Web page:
– F-18 HMRV Smash Hornet: a High-Maneuverability Research Vehicle (HRMV) variant based on the Super Hornet developed with the collaboration between the Australian military and Boening. The ambitious craft required specs included the capacity to conduct transoceanic operations while also being carrier-loadable, that also included enhancing detection range and communication capabilities. The Smash Hornet is also fitted with new armor material, which maintained strength while weighing less, and a more efficient jump engine. The additional sensor mast on the head also increase the height of the unit to 21.3m.

– F-18AX Raging Hornet: a 3rd-gen experimental craft developed by the COSEAN force by refurbishing the 2.5th-generation Super Hornet. The development is part of the Advance Asian Next-Generation (AAX) TSF Program, and aim to create a multirole 3rd-gen TSF for individual COSEAN nations. The Raging Hornet has proficient medium range, good mobile bombardment and close quarter dogfighting abilities. An addition requirement was also being comparatively cheaper than other 3rd-gen craft and surpass the F-15E Strike Eagle benchmarks. The unit is scheduled for deployment in 2005.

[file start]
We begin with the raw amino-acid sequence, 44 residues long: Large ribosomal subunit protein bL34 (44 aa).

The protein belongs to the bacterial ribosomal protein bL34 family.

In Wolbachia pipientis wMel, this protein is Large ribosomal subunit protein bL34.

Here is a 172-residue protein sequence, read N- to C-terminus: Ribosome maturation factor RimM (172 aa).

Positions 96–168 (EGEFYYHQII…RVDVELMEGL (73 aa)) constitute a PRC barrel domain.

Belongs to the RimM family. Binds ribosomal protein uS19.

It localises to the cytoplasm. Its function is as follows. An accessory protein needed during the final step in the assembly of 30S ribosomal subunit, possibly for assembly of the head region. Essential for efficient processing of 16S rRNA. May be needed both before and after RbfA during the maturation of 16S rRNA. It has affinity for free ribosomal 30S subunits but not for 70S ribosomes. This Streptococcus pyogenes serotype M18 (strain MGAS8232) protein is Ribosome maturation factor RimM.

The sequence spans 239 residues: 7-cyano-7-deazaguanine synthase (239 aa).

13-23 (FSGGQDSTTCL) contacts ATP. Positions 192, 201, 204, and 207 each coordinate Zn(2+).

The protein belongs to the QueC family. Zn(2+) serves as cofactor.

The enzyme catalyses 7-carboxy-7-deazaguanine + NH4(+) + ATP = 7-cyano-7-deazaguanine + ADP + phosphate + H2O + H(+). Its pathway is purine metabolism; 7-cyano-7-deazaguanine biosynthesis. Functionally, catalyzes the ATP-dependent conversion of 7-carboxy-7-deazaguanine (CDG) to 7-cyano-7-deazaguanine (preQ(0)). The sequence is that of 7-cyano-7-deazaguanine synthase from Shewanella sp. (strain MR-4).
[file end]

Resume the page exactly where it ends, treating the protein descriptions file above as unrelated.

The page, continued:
– F-CK-1 Ching-kuo: a 2nd-generation TSF developed by Taiwan’s TAIDC based on required specs to perform culling operations across the Taiwan Strait. Taiwan chose the F-18 as the base design due to its superior operating time and versatility. The upgrade include a lightened frame and enlarged leg fuel tanks.
IV. Gallery: